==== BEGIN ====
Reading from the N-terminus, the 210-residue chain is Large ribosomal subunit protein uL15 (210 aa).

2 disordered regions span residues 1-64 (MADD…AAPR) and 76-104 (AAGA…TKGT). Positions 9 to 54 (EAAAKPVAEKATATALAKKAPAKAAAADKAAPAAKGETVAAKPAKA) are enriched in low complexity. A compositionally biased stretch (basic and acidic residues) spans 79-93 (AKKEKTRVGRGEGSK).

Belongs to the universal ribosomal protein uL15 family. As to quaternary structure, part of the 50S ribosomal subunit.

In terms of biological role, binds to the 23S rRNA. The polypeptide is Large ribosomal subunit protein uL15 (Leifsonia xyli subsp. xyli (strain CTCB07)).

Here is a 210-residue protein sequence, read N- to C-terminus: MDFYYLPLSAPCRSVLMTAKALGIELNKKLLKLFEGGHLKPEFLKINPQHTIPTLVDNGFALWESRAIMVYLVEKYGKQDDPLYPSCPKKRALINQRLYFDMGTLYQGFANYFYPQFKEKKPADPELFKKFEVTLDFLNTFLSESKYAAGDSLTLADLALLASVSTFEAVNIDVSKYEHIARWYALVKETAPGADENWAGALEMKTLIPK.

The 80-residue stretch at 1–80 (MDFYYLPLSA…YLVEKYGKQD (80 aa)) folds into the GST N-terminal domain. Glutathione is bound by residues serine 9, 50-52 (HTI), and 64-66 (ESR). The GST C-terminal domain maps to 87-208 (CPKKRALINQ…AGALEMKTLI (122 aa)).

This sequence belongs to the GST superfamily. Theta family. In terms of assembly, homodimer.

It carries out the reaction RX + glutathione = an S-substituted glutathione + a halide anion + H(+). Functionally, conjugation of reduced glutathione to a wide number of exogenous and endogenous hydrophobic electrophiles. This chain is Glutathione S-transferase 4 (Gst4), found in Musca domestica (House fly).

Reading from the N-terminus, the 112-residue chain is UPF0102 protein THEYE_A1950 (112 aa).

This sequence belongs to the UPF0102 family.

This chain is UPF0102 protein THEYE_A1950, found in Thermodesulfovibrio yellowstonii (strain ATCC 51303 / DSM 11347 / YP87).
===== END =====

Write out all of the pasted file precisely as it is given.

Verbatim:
Reading from the N-terminus, the 210-residue chain is Large ribosomal subunit protein uL15 (210 aa).

2 disordered regions span residues 1-64 (MADD…AAPR) and 76-104 (AAGA…TKGT). Positions 9 to 54 (EAAAKPVAEKATATALAKKAPAKAAAADKAAPAAKGETVAAKPAKA) are enriched in low complexity. A compositionally biased stretch (basic and acidic residues) spans 79-93 (AKKEKTRVGRGEGSK).

Belongs to the universal ribosomal protein uL15 family. As to quaternary structure, part of the 50S ribosomal subunit.

In terms of biological role, binds to the 23S rRNA. The polypeptide is Large ribosomal subunit protein uL15 (Leifsonia xyli subsp. xyli (strain CTCB07)).

Here is a 210-residue protein sequence, read N- to C-terminus: MDFYYLPLSAPCRSVLMTAKALGIELNKKLLKLFEGGHLKPEFLKINPQHTIPTLVDNGFALWESRAIMVYLVEKYGKQDDPLYPSCPKKRALINQRLYFDMGTLYQGFANYFYPQFKEKKPADPELFKKFEVTLDFLNTFLSESKYAAGDSLTLADLALLASVSTFEAVNIDVSKYEHIARWYALVKETAPGADENWAGALEMKTLIPK.

The 80-residue stretch at 1–80 (MDFYYLPLSA…YLVEKYGKQD (80 aa)) folds into the GST N-terminal domain. Glutathione is bound by residues serine 9, 50-52 (HTI), and 64-66 (ESR). The GST C-terminal domain maps to 87-208 (CPKKRALINQ…AGALEMKTLI (122 aa)).

This sequence belongs to the GST superfamily. Theta family. In terms of assembly, homodimer.

It carries out the reaction RX + glutathione = an S-substituted glutathione + a halide anion + H(+). Functionally, conjugation of reduced glutathione to a wide number of exogenous and endogenous hydrophobic electrophiles. This chain is Glutathione S-transferase 4 (Gst4), found in Musca domestica (House fly).

Reading from the N-terminus, the 112-residue chain is UPF0102 protein THEYE_A1950 (112 aa).

This sequence belongs to the UPF0102 family.

This chain is UPF0102 protein THEYE_A1950, found in Thermodesulfovibrio yellowstonii (strain ATCC 51303 / DSM 11347 / YP87).